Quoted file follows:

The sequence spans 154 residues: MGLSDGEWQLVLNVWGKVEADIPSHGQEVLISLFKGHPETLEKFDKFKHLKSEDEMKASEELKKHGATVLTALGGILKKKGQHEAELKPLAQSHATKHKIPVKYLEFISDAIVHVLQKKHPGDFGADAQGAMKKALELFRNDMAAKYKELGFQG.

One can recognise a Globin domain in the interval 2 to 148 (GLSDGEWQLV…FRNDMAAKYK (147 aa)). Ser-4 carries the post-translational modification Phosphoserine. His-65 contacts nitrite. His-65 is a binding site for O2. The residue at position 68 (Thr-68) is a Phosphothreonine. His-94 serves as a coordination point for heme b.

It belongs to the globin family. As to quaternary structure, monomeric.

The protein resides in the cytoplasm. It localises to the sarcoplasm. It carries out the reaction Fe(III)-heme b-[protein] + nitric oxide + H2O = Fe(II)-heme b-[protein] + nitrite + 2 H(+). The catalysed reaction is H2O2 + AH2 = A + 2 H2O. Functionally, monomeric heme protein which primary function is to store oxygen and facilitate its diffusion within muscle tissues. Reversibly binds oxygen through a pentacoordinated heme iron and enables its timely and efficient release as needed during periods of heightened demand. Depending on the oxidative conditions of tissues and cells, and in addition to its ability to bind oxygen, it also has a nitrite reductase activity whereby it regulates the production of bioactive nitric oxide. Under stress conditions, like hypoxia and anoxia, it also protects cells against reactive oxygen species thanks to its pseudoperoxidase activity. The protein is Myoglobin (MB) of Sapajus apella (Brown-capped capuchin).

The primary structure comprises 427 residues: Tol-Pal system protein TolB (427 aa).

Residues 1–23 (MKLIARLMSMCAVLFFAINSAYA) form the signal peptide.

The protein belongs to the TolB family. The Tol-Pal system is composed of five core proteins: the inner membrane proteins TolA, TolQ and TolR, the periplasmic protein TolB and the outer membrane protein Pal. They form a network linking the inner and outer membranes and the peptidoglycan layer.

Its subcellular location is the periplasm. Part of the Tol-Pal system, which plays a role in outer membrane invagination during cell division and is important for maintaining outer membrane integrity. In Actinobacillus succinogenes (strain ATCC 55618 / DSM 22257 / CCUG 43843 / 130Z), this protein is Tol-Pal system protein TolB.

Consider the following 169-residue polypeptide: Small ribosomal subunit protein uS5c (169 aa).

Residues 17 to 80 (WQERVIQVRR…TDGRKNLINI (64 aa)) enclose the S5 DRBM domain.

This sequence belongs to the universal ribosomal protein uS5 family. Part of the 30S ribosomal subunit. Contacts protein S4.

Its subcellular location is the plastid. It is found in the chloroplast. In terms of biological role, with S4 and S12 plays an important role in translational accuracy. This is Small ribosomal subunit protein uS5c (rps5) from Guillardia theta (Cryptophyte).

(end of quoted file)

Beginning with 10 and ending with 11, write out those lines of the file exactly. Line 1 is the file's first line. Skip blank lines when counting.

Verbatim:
Residues 17 to 80 (WQERVIQVRR…TDGRKNLINI (64 aa)) enclose the S5 DRBM domain.

This sequence belongs to the universal ribosomal protein uS5 family. Part of the 30S ribosomal subunit. Contacts protein S4.